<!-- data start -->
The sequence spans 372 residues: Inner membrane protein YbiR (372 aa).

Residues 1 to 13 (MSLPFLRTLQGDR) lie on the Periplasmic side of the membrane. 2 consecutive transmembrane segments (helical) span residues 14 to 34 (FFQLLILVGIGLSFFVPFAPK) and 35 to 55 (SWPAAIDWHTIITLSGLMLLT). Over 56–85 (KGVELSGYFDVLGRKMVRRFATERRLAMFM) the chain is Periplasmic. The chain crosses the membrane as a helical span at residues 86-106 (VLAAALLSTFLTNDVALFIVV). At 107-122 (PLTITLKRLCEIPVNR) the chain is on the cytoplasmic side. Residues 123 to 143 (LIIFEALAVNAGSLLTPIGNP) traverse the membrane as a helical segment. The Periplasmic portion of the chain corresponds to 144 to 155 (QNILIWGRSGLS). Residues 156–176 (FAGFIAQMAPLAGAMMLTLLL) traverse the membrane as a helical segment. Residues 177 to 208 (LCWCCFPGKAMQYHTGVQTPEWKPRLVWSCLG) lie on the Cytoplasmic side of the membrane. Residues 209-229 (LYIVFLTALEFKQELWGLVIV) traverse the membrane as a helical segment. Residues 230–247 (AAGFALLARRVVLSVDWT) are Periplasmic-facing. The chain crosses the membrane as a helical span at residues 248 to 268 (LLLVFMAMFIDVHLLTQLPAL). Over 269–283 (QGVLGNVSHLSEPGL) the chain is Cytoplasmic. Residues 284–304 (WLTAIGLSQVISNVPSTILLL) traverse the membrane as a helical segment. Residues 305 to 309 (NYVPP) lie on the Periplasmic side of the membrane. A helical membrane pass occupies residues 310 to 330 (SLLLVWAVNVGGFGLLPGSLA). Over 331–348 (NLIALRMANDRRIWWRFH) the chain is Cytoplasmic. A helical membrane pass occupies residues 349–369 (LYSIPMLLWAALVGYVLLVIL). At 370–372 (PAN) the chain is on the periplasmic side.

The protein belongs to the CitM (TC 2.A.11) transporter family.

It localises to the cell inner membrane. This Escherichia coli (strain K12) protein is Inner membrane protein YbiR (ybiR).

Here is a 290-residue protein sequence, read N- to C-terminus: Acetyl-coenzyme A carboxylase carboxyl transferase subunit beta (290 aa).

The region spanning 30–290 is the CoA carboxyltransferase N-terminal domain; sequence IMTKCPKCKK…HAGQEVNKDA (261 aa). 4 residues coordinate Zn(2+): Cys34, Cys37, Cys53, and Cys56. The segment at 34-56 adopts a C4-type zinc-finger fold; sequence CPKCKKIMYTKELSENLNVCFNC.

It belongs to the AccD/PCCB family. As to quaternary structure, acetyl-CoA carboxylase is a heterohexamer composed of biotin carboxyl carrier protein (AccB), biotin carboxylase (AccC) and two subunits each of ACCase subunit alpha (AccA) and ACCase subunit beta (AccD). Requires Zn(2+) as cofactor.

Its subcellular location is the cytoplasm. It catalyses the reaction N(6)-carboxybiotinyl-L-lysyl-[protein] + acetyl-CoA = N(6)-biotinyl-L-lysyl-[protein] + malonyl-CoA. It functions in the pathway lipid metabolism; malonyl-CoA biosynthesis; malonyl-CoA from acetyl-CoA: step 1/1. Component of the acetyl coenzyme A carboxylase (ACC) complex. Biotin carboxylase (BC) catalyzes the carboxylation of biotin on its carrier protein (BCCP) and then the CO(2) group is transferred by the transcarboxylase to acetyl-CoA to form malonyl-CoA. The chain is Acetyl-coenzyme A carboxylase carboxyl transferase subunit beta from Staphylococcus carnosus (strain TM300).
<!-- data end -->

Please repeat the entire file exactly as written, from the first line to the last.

The sequence spans 372 residues: Inner membrane protein YbiR (372 aa).

Residues 1 to 13 (MSLPFLRTLQGDR) lie on the Periplasmic side of the membrane. 2 consecutive transmembrane segments (helical) span residues 14 to 34 (FFQLLILVGIGLSFFVPFAPK) and 35 to 55 (SWPAAIDWHTIITLSGLMLLT). Over 56–85 (KGVELSGYFDVLGRKMVRRFATERRLAMFM) the chain is Periplasmic. The chain crosses the membrane as a helical span at residues 86-106 (VLAAALLSTFLTNDVALFIVV). At 107-122 (PLTITLKRLCEIPVNR) the chain is on the cytoplasmic side. Residues 123 to 143 (LIIFEALAVNAGSLLTPIGNP) traverse the membrane as a helical segment. The Periplasmic portion of the chain corresponds to 144 to 155 (QNILIWGRSGLS). Residues 156–176 (FAGFIAQMAPLAGAMMLTLLL) traverse the membrane as a helical segment. Residues 177 to 208 (LCWCCFPGKAMQYHTGVQTPEWKPRLVWSCLG) lie on the Cytoplasmic side of the membrane. Residues 209-229 (LYIVFLTALEFKQELWGLVIV) traverse the membrane as a helical segment. Residues 230–247 (AAGFALLARRVVLSVDWT) are Periplasmic-facing. The chain crosses the membrane as a helical span at residues 248 to 268 (LLLVFMAMFIDVHLLTQLPAL). Over 269–283 (QGVLGNVSHLSEPGL) the chain is Cytoplasmic. Residues 284–304 (WLTAIGLSQVISNVPSTILLL) traverse the membrane as a helical segment. Residues 305 to 309 (NYVPP) lie on the Periplasmic side of the membrane. A helical membrane pass occupies residues 310 to 330 (SLLLVWAVNVGGFGLLPGSLA). Over 331–348 (NLIALRMANDRRIWWRFH) the chain is Cytoplasmic. A helical membrane pass occupies residues 349–369 (LYSIPMLLWAALVGYVLLVIL). At 370–372 (PAN) the chain is on the periplasmic side.

The protein belongs to the CitM (TC 2.A.11) transporter family.

It localises to the cell inner membrane. This Escherichia coli (strain K12) protein is Inner membrane protein YbiR (ybiR).

Here is a 290-residue protein sequence, read N- to C-terminus: Acetyl-coenzyme A carboxylase carboxyl transferase subunit beta (290 aa).

The region spanning 30–290 is the CoA carboxyltransferase N-terminal domain; sequence IMTKCPKCKK…HAGQEVNKDA (261 aa). 4 residues coordinate Zn(2+): Cys34, Cys37, Cys53, and Cys56. The segment at 34-56 adopts a C4-type zinc-finger fold; sequence CPKCKKIMYTKELSENLNVCFNC.

It belongs to the AccD/PCCB family. As to quaternary structure, acetyl-CoA carboxylase is a heterohexamer composed of biotin carboxyl carrier protein (AccB), biotin carboxylase (AccC) and two subunits each of ACCase subunit alpha (AccA) and ACCase subunit beta (AccD). Requires Zn(2+) as cofactor.

Its subcellular location is the cytoplasm. It catalyses the reaction N(6)-carboxybiotinyl-L-lysyl-[protein] + acetyl-CoA = N(6)-biotinyl-L-lysyl-[protein] + malonyl-CoA. It functions in the pathway lipid metabolism; malonyl-CoA biosynthesis; malonyl-CoA from acetyl-CoA: step 1/1. Component of the acetyl coenzyme A carboxylase (ACC) complex. Biotin carboxylase (BC) catalyzes the carboxylation of biotin on its carrier protein (BCCP) and then the CO(2) group is transferred by the transcarboxylase to acetyl-CoA to form malonyl-CoA. The chain is Acetyl-coenzyme A carboxylase carboxyl transferase subunit beta from Staphylococcus carnosus (strain TM300).